Provincial law mandates that all universities to have a policy on sexual violence by January 2017. JEFF HITCHCOCK/CC FLICKR

U of T’s Expert Panel on Sexual Violence Policy has released its report outlining its recommendations for the development of a stand-alone policy on sexual violence as required by provincial law. Bill 132, which received Royal Assent in March of 2016, requires Ontario universities to have a stand-alone policy on sexual violence by January 2017.

Now that the consultation is complete and the report has been released, Vice-President and Provost Cheryl Regehr and Vice-President, Human Resources & Equity Angela Hildyard will begin the process of drafting a policy.

The panel consists of five members — chaired by Trinity Provost and Vice-Chancellor, Mayo Moran.

Students, staff, and faculty members were consulted in sessions across U of T’s three campuses. Additional meetings were also held with student unions and Downtown Legal Services. As well, the panel received over 100 submissions through an online feedback form.

The recommendations made by the panel focused on two primary policy issues: the reporting process and the investigation, resolution, and adjudication processes.

The report was divided into the following six categories: General, Definition, Statement of Purpose, Confidentiality, Elements, and Companion Guide – with recommendations made within each category.

The report’s recommendations included the implementation of one universal Sexual Violence Policy (SVP) across the university. Currently, the experience of a sexual violence survivor could vary dramatically depending on their status within the university. The report states: “Given the centrality of the interests protected by a sexual violence policy, the Panel does not believe that it is acceptable to have norms or levels of protection from sexual violence depend on one’s status in the University.”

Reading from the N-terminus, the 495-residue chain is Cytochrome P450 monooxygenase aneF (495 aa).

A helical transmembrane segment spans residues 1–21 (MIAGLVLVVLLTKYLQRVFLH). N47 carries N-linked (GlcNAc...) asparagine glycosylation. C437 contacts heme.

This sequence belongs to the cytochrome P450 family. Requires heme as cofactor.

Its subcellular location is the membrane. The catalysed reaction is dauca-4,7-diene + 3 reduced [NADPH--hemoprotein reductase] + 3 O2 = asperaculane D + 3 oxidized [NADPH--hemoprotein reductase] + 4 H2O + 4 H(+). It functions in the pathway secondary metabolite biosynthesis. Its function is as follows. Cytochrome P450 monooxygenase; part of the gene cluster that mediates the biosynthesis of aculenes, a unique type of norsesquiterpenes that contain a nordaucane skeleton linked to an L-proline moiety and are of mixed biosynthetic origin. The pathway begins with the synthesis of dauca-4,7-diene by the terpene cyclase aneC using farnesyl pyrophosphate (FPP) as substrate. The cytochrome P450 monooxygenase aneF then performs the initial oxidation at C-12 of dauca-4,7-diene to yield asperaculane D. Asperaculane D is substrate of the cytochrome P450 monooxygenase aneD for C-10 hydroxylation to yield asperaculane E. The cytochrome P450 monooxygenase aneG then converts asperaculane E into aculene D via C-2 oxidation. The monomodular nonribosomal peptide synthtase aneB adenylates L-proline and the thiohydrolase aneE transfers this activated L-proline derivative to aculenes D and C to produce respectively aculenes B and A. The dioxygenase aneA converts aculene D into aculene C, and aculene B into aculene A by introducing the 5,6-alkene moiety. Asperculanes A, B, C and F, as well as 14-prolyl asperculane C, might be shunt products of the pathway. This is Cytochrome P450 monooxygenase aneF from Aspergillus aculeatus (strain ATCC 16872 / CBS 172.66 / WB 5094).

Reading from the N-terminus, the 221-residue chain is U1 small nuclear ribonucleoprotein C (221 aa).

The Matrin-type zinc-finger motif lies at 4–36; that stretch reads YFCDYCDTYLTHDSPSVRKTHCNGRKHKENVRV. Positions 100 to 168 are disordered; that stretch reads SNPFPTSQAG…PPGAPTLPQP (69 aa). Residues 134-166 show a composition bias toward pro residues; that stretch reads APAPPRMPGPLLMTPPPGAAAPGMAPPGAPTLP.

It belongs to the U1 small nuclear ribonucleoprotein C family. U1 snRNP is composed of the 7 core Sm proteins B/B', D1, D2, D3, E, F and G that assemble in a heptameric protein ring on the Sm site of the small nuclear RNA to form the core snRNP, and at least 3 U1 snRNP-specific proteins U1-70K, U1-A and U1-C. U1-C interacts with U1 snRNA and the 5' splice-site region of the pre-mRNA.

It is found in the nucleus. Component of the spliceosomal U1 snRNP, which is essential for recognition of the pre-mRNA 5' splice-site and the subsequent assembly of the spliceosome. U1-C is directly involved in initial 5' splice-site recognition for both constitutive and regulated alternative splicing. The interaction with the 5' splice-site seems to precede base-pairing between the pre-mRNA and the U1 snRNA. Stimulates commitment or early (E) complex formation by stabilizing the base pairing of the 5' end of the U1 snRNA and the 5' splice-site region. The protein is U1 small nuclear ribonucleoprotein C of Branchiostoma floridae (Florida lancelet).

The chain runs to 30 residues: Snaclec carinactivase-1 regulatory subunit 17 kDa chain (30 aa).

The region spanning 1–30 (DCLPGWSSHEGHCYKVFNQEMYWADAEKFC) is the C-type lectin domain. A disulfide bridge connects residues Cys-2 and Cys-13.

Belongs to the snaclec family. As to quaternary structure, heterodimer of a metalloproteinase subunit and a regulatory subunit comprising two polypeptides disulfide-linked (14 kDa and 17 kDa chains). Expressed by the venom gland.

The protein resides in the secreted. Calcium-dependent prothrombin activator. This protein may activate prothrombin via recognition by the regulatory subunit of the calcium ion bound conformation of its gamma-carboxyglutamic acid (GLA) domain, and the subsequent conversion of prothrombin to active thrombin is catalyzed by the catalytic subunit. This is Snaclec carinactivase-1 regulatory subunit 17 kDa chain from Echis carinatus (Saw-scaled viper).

“SVP takes an intersectional approach that recognizes that complainants from historically marginalized communities may be especially vulnerable to sexual harassment and sexual violence,” reads a portion of the report.

In an email to The Varsity, Moran said, “The panel was fortunate to have excellent student, faculty, and staff membership and we received very thoughtful feedback from all parts of the UT community during the consultations. It is our hope that the recommendations will make a positive difference going forward.”

With regards to the University’s perspective, Regehr told The Varsity,  “The university is very committed to preventing sexual violence on campus, to supporting those affected by it, and to ensuring that all reporting of sexual violence are addressed appropriately.”

“This committee report has provided some important feedback in terms of what kinds of processes and procedures will help us meet the goals that we’ve established. And we know that the new policy will help us improve services for those who have experienced sexual violence,” Regehr added.

When asked if the consultation process was strenuous enough, Regehr mentioned that, through various committees and subcommittees, the consultations for the new policy has been a process, which ultimately began in November 2014.

Ellie Adekur, who is the founder of the UofT branch of Silence is Violence, a university collective led by survivors of sexual violence, was critical of the panel and the report. “The way the expert panel’s consultations were structured is alarming, and indicative of how little effort the University is looking to put into reaching out to tens of thousands of undergraduate students, academic workers and staff on campus,” she said, outlining what she considers the poor timing of the student-consultations over a single month in the summer with little promotion.

When discussing the report itself Adekur said, “The recommendations are a start, but incredibly vague and don’t provide much tangible guidance for those designing policy on campus.”

Adekur also stressed that the university has not acknowledged where administration is failing survivors: “The University’s representatives fail to accommodate complainants through things like victim blaming, institutional silencing and illegal confidentiality agreements. Despite many survivors, organizers and activists on campus very clearly outlining issues in how front-line work is being done at the University, we have yet to hear the Administration comment on these realities of reporting at UofT.”

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